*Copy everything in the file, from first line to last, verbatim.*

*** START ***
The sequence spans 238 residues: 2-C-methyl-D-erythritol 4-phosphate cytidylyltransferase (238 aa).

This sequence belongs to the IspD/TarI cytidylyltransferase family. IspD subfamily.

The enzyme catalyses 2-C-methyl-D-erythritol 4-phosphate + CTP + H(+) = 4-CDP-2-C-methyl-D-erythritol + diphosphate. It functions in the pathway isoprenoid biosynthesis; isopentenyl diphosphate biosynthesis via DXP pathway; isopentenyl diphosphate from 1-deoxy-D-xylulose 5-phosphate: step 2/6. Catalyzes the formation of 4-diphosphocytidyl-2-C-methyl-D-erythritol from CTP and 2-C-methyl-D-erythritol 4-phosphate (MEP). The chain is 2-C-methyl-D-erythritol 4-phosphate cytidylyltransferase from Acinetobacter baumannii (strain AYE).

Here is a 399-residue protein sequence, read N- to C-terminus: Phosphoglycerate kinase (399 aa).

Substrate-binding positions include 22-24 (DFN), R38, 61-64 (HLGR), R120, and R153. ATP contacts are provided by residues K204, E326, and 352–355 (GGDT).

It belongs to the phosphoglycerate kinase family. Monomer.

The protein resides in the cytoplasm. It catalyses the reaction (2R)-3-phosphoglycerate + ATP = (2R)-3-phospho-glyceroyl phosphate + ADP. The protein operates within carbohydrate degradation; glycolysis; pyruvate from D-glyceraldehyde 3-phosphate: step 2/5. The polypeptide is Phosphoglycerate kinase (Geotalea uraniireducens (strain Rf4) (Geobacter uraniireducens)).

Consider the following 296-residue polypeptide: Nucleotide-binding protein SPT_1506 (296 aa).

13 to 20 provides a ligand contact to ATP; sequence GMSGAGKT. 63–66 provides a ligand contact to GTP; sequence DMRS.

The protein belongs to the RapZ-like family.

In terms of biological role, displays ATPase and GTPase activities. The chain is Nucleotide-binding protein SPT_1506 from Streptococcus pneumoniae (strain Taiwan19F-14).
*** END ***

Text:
The sequence spans 238 residues: 2-C-methyl-D-erythritol 4-phosphate cytidylyltransferase (238 aa).

This sequence belongs to the IspD/TarI cytidylyltransferase family. IspD subfamily.

The enzyme catalyses 2-C-methyl-D-erythritol 4-phosphate + CTP + H(+) = 4-CDP-2-C-methyl-D-erythritol + diphosphate. It functions in the pathway isoprenoid biosynthesis; isopentenyl diphosphate biosynthesis via DXP pathway; isopentenyl diphosphate from 1-deoxy-D-xylulose 5-phosphate: step 2/6. Catalyzes the formation of 4-diphosphocytidyl-2-C-methyl-D-erythritol from CTP and 2-C-methyl-D-erythritol 4-phosphate (MEP). The chain is 2-C-methyl-D-erythritol 4-phosphate cytidylyltransferase from Acinetobacter baumannii (strain AYE).

Here is a 399-residue protein sequence, read N- to C-terminus: Phosphoglycerate kinase (399 aa).

Substrate-binding positions include 22-24 (DFN), R38, 61-64 (HLGR), R120, and R153. ATP contacts are provided by residues K204, E326, and 352–355 (GGDT).

It belongs to the phosphoglycerate kinase family. Monomer.

The protein resides in the cytoplasm. It catalyses the reaction (2R)-3-phosphoglycerate + ATP = (2R)-3-phospho-glyceroyl phosphate + ADP. The protein operates within carbohydrate degradation; glycolysis; pyruvate from D-glyceraldehyde 3-phosphate: step 2/5. The polypeptide is Phosphoglycerate kinase (Geotalea uraniireducens (strain Rf4) (Geobacter uraniireducens)).

Consider the following 296-residue polypeptide: Nucleotide-binding protein SPT_1506 (296 aa).

13 to 20 provides a ligand contact to ATP; sequence GMSGAGKT. 63–66 provides a ligand contact to GTP; sequence DMRS.

The protein belongs to the RapZ-like family.

In terms of biological role, displays ATPase and GTPase activities. The chain is Nucleotide-binding protein SPT_1506 from Streptococcus pneumoniae (strain Taiwan19F-14).